The RIPS Law Librarian Blog is published by the Research, Instruction, and Patron Services Special Interest Section (RIPS-SIS) of the American Association of Law Libraries. All opinions expressed in the posts herein are those of the individual author and do not represent the opinions of RIPS-SIS or AALL.
Guest posts from RIPS-SIS members are encouraged; please contact the blog editor.
- RIPS Virtual Annual Meeting Tomorrow, 6/21 June 20, 2017
- Law Library Staff Self-Care: A Collaborative White Paper June 19, 2017
- Why LawArXiv? June 14, 2017
- 2017 RIPS-SIS Travel Grant Recipients June 12, 2017
- Reflections on Teaching ALR: Modeling as Feedback June 5, 2017
- Why LawArXiv? | LIPA: Legal Information Preservation Alliance on Why LawArXiv?
- Teri Townsend on Getting Users Out Of Their Seats
- In Praise of the Reflective Essay: The Mushy and the Meta | RIPS Law Librarian Blog on Uncertainty and Legal Research
- Be Our Guest…at the first-ever RIPS Virtual Annual Meeting | RIPS Law Librarian Blog on 2017 RIPS Penguin Adoption & Stuffed Penguin Giveaway
- Beth Van Fossen on On Sabbaticals and Term-Limits
- Melanie on Can Legal Research Be Taught? Part 1: The Relevance Paradox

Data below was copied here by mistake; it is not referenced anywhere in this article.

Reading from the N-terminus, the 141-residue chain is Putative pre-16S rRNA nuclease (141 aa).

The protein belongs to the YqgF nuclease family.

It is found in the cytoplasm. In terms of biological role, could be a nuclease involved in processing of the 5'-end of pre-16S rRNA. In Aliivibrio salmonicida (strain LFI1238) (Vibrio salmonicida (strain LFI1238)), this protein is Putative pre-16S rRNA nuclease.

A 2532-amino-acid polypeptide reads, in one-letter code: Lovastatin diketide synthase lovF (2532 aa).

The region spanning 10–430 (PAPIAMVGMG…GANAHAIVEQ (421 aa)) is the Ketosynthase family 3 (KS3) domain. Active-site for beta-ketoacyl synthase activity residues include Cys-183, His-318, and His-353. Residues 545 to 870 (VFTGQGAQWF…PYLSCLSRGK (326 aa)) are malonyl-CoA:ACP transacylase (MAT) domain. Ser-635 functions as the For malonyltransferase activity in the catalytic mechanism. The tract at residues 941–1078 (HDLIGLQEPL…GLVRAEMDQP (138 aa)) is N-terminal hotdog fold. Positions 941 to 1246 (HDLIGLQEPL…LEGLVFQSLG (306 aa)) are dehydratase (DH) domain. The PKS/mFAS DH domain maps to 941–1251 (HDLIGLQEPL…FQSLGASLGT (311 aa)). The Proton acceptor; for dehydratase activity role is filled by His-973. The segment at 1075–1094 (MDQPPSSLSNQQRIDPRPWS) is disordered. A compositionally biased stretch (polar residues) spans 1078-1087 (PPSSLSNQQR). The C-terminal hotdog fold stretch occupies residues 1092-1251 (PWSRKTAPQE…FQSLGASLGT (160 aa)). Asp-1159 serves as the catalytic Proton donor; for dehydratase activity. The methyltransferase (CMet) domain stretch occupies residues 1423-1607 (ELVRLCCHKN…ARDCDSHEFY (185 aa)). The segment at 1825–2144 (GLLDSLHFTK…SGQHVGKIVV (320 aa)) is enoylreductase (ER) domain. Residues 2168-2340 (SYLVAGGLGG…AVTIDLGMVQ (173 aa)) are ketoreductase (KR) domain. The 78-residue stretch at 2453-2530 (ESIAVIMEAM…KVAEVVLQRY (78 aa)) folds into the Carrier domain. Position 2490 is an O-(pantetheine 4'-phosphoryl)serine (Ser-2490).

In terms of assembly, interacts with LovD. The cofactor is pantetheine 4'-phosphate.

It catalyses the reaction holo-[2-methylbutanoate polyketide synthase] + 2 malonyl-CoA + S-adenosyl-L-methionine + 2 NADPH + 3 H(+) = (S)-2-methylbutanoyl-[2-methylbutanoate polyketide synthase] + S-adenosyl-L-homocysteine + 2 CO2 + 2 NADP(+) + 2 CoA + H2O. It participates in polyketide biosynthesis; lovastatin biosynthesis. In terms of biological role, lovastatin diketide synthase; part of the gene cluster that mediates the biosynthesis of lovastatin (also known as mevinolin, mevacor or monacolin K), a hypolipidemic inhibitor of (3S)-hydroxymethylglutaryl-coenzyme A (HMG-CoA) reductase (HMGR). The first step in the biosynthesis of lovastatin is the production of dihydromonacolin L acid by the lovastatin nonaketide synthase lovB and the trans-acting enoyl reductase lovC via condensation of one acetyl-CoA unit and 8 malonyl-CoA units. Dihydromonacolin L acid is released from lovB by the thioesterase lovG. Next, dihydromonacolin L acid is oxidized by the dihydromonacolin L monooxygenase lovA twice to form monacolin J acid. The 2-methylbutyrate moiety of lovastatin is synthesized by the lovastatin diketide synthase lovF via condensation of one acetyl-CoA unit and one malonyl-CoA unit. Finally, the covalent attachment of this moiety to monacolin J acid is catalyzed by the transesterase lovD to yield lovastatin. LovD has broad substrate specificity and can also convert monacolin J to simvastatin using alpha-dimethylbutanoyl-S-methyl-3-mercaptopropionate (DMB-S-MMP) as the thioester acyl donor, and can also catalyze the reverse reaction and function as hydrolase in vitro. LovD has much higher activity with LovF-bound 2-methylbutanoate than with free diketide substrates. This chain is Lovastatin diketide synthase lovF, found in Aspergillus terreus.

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Tag Archives: legal research
by Ashley Ahlbrand In my last post, I mentioned that I have started taking courses to earn my certificate in instructional design. I received a lot of feedback on this and thought I would post periodically on the topic. I … Continue reading
by Beau Steenken I recently returned to my office after six weeks of parental leave. Among the veritable horde of mailings awaiting my return was the July-September issue of Legal Reference Services Quarterly. In it, I found a very persuasive … Continue reading
by Amy Taylor During the first month of each fall semester, I spend a lot of time thinking about what it’s like to be a 1L. My own memories are of being overwhelmed and confused – struggling with briefing cases, … Continue reading
by: Ashley Ahlbrand No two legal research courses are exactly alike. Some focus on process, perhaps developed around one or two hypotheticals throughout the semester; others are bibliographic, with an aim to demonstrate a vast array of sources. Some flip … Continue reading
by Jamie Baker, Texas Tech University School of Law Library Nearly all law schools are focusing on preparing “practice-ready” graduates. This approach to legal education was advanced in the 1990’s with the McCrate Report , and it has really taken hold … Continue reading
A few weeks ago, I gave a lecture in our Advanced Legal Research course on free and low-cost legal research. This is not a new lecture topic for me. Typically, we focus on Fastcase and Casemaker for the low-cost resources, … Continue reading